LONDON (Reuters Breakingviews) - Startup investors are subsidising consumers’ cravings for wine and ice cream. Companies trying to ferry such goodies to doorsteps in 15 minutes or less face a hard enough task. Delivering a profit on top is harder still.
LONDON (Reuters Breakingviews) - What do Goldman Sachs, Square, PayPal and Amazon.com have in common? They all agree that buy-now-pay-later lending is the credit card of the next generation. The short-term financing tool is shaking up how consumers buy online, prompting established lenders to scramble to catch up with industry upstarts. Meanwhile, regulators are worrying about an explosion of unsustainable debts. Breakingviews explains how the bill is coming due.
LONDON (Reuters Breakingviews) - On has burst out of the IPO blocks at a blistering pace. Shares of the Roger Federer-backed Swiss sneaker company popped 50% on debut in New York on Wednesday, giving it an $11 billion valuation. With plenty of rivals on its heels and potential political headwinds in China, it may be priced for a sprint, not a marathon.
LONDON (Reuters Breakingviews) - When WeWork’s much-hyped office-sharing edifice started crumbling in 2019, founder Adam Neumann was the obvious person to blame. In “The Cult of We: WeWork and the Great Startup Delusion”, Eliot Brown and Maureen Farrell portray the ambition and recklessness of the Israeli entrepreneur with great detail and colour. But the authors’ main achievement is to subject Neumann’s many enablers – investment bankers, fund managers, venture capitalists and the media among them – to proper scrutiny.
LONDON (Reuters Breakingviews) - Klarna is suddenly in the checkout shopping cart. Following the $29 billion acquisition of Australian payment company Afterpay by Twitter founder Jack Dorsey’s Square, those looking to get into the fast-growing buy-now-pay-later sector will now be eying the Swedish group and U.S. rival Affirm. Yet the list of genuine suitors may not be excessively long.
LONDON (Reuters Breakingviews) - Britain’s policy on Chinese inward M&A is all over the place. As the world’s governments scramble to safeguard their manufacturing capacity amid a global semiconductor shortage, the UK was on the cusp of waving through the sale of its biggest microchip factory to Dutch firm Nexperia, a subsidiary of $19 billion Shanghai-listed chipmaker Wingtech Technology, without even a review. It has now changed its mind, but the damage is already done.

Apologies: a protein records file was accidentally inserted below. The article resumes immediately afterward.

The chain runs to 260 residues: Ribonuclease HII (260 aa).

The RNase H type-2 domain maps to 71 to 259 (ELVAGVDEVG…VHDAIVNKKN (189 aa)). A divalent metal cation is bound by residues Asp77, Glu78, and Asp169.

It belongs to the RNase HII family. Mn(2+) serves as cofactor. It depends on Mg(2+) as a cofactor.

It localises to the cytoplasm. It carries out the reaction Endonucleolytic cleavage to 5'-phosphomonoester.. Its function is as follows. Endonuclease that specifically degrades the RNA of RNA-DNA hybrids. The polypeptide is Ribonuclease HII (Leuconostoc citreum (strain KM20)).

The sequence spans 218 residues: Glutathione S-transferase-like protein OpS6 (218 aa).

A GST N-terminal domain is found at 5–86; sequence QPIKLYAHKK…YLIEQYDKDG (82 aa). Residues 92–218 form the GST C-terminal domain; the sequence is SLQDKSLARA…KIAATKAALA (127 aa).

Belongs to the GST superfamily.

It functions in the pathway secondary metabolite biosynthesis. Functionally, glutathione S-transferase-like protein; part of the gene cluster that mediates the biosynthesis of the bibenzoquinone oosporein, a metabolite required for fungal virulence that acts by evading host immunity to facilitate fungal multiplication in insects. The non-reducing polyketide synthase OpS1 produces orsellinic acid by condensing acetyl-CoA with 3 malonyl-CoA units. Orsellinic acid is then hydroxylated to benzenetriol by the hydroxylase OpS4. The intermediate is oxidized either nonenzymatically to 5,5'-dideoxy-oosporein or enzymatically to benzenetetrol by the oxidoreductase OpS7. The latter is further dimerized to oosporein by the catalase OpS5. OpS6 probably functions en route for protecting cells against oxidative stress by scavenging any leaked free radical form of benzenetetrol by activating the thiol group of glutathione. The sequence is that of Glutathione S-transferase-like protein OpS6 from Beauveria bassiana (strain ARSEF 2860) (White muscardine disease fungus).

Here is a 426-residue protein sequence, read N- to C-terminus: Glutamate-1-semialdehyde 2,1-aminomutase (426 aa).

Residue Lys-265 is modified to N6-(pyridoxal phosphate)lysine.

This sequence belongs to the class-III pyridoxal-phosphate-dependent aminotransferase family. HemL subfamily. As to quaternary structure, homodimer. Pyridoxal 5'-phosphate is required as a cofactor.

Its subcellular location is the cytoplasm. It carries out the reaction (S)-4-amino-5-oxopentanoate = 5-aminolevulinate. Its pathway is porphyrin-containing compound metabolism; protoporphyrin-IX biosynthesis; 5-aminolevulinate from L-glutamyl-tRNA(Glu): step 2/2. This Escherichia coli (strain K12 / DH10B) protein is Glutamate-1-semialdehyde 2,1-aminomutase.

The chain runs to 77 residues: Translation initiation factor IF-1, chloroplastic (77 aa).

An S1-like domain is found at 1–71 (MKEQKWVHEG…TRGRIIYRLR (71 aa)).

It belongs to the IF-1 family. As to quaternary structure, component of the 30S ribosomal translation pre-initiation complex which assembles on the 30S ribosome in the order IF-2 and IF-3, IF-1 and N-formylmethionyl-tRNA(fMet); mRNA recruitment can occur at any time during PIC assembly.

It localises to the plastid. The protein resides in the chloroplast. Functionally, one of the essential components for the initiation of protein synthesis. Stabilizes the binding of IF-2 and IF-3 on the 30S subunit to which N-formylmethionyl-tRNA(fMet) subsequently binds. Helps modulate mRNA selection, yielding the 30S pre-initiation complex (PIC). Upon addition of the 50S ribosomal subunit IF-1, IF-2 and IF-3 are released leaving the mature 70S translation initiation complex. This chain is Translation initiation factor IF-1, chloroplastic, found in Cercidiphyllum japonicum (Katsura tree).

LONDON (Reuters Breakingviews) - The enlarged Just Eat Takeaway.com is not yet appetising for investors. The Dutch food delivery company on Tuesday completed the $7.5 billion takeover of stateside rival Grubhub, its second big bite in just over a year. Boss Jitse Groen has repeatedly outmanoeuvred rivals in Europe. But he is starting from a weaker position in the United States.
LONDON (Reuters Breakingviews) - Oatly often boasts its oat milk is particularly good for producing froth. The Swedish company has the same effect on investors. Shares in the maker of oat-based dairy substitutes opened 30% above their initial public offering price of $17 on Thursday, valuing it at around $13 billion. That should lure other purveyors of plant-based foods to the stock market.
LONDON (Reuters Breakingviews) - EQT is taking an unusually expensive bus ride. The Swedish buyout group’s infrastructure arm on Friday said it would pay $4.6 billion including debt to buy two North American businesses from transport operator FirstGroup. The deal, which includes the iconic U.S. yellow school bus network, requires an electric boost before EQT can make serious money.
LONDON (Reuters Breakingviews) - Oatly is soaking itself in China in more ways than one. The Swedish company that makes milk out of porridge oats on Monday filed for an initial public offering in the United States. Prospective investors will have to weigh up the benefits and potential downsides of its relationship with state-owned backer China Resources.